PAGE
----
No respite in Sudan as truce falls apart, rivals battle
KHARTOUM, Sudan (AP) — Explosions and heavy gunfire rattled the Sudanese capital in a fifth day of fighting Wednesday after an internationally brokered truce quickly fell apart. The cease-fire failure suggested the two rival generals fighting for control of the country were determined to crush each other in a potentially prolonged conflict.
With no sign of respite, desperate and terrified Sudanese who have been trapped for days in their homes by the violence raging on their doorsteps began to flee their homes, witnesses said. Residents of multiple neighborhoods of Khartoum told The Associated Press they could see hundreds, including women and children, carrying luggage, some leaving by foot, others crowding into vehicles.
“Khartoum has become a ghost city,” said Atiya Abdalla Atiya, secretary of the Doctors’ Syndicate, who is still in the capital.
The generals’ fight for power has caught millions of Sudanese in the crossfire, as their forces have battled it out since Saturday with heavy machine guns, artillery and airstrikes in residential neighborhoods of Khartoum, its neighboring city Omdurman and other major towns of the country.
At least 270 people have been killed the past five days, the U.N. said, but the toll is likely higher, since many bodies have been left in the streets, unreachable because of clashes.
A 24-hour cease-fire was to have been in effect from sundown Tuesday to sundown Wednesday. It was the most concrete attempt yet to bring a pause that it was hoped could be expanded into a longer truce.
It came after U.S. Secretary of State Antony Blinken spoke separately by phone with the two rivals — the leader of the armed forces, Gen. Abdel Fattah Burhan, and the head of the paramilitary Rapid Support Forces, Gen. Mohammed Hamdan Dagalo. Egypt, which backs the Sudanese military, and Saudi Arabia and the United Arab Emirates, which have close ties to the RSF, have also been calling on all sides to stand down.
But fighting continued after the intended start of the truce and through the night. Each side blamed the other for the failure.
Fierce clashes between the army and RSF were reported Wednesday morning around the military’s headquarters in central Khartoum and the nearby airport, as well as around the state television building across the river in Omdurman. Bombs are artillery could be heard around the city.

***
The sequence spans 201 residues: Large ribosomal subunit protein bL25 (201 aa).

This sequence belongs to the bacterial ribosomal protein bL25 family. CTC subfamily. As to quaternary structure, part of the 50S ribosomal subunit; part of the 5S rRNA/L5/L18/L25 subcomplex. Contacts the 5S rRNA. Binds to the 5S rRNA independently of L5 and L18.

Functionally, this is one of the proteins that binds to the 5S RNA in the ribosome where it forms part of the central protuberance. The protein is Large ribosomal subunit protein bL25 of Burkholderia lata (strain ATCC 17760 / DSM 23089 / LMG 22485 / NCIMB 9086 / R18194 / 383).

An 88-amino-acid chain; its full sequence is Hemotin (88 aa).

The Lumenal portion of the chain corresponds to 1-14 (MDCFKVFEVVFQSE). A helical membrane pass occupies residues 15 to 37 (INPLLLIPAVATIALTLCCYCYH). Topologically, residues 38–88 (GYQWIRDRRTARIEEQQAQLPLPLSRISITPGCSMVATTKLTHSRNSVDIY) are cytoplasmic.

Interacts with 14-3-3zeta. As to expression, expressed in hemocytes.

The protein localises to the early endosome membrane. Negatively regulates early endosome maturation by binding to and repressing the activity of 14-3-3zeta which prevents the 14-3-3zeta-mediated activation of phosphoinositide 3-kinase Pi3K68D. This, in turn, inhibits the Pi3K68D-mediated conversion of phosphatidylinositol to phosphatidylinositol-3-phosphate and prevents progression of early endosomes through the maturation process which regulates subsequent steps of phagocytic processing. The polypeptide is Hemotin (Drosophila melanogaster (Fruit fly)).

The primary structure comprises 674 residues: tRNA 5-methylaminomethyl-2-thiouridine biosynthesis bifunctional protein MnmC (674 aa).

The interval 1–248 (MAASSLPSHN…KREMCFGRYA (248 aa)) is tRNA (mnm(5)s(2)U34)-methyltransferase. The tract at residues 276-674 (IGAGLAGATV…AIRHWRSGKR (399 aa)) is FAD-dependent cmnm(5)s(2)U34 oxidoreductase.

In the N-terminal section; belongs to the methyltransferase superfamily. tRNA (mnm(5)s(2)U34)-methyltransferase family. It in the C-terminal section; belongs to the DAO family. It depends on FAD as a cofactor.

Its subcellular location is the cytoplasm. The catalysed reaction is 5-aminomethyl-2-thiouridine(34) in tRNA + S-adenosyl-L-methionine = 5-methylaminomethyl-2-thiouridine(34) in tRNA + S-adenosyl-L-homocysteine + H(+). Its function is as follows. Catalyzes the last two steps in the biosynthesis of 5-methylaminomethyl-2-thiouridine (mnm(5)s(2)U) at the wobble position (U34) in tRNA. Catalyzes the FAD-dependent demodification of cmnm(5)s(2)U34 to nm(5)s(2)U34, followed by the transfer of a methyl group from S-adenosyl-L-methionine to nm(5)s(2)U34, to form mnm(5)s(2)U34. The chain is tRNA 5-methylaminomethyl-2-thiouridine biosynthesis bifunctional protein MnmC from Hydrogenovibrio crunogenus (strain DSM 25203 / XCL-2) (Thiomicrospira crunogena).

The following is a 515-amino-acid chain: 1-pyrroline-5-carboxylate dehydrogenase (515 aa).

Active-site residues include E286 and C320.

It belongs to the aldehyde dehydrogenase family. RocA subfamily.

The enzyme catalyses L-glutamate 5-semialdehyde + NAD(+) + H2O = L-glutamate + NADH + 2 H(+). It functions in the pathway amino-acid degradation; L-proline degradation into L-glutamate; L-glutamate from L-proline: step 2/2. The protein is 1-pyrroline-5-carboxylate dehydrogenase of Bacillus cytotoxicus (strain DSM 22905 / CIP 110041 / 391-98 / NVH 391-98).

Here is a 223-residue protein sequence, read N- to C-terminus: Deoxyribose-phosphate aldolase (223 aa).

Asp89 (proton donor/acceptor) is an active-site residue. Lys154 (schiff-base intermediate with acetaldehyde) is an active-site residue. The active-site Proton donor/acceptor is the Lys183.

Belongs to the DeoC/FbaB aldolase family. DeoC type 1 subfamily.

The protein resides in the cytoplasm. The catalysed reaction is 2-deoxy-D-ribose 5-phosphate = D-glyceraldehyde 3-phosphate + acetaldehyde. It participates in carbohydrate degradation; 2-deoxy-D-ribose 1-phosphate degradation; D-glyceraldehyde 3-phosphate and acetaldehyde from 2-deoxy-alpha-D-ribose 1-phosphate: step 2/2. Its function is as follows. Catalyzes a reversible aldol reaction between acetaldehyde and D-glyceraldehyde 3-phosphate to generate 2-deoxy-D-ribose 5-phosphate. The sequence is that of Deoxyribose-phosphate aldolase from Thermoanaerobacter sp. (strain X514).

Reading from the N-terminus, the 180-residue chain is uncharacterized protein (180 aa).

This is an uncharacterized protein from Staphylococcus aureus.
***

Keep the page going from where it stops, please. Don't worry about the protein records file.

A high-rise in the city center was on fire with burning debris falling from its top floors, according to footage by the Al Arabiya news network.
“The battles intensified in the morning after sporadic gunfire over the night,” said Tahani Abass, a prominent rights advocate who lives close to the military headquarters. “Bombing and explosions are shaking our houses.”
Mahasen Ali, a tea vendor, said many in her south Khartoum neighborhood have left their homes to take refuge in open areas, hoping to be safe from shelling hitting buildings. Others fled the city to stay with relatives elsewhere, she said.
Armed men were roaming the streets, storming shops and houses. “They take whatever they can, and if you resist, they kill you,” she said.
The battles, with heavy machine guns, artillery and airstrikes, have wreaked extensive damage, playing out in the streets of Khartoum and the city of Omdurman on the opposite bank of the Nile River, as well as in other key towns around Sudan.
Dozens of health care facilities in Khartoum and around the country have stopped functioning because they are close to clashes, the Sudanese Doctors’ Syndicate said Wednesday. At least nine hospitals were bombed and 16 were forcefully evacuated, it said.
The director-general of the U.N.‘s World Health Organization, Tedros Ghebreyesus, said Wednesday that at least 270 people have been killed and more than 2,600 wounded since fighting began, without offering a breakdown of civilians and combatants killed. The Doctors’ Syndicate, which monitors casualties, said Tuesday that at least 174 civilians have been killed and hundreds wounded.
Blinken had described the proposed one-day humanitarian cease-fire as a building block for a longer truce and a return to eventual negotiations. Their failure to pause fighting for even a day, despite high-level diplomatic pressure, suggests the generals remain bent on pursuing a military victory.
The conflict between the military and the RSF has once again derailed Sudan’s transition to democratic rule after decades of dictatorship and civil war.
A popular uprising four years ago helped depose long-time autocrat Omar al-Bashir, but Burhan and Dagalo allied to carry out a 2021 coup. Both generals have a long history of human rights abuses, and their forces have cracked down on pro-democracy activists.
Under international pressure, Burhan and Dagalo recently agreed to a framework agreement with political parties and pro-democracy groups. But the signing was repeatedly delayed as tensions rose over the integration of the RSF into the armed forces and the future chain of command — tensions that exploded into violence Saturday.
Magdy reported from Cairo.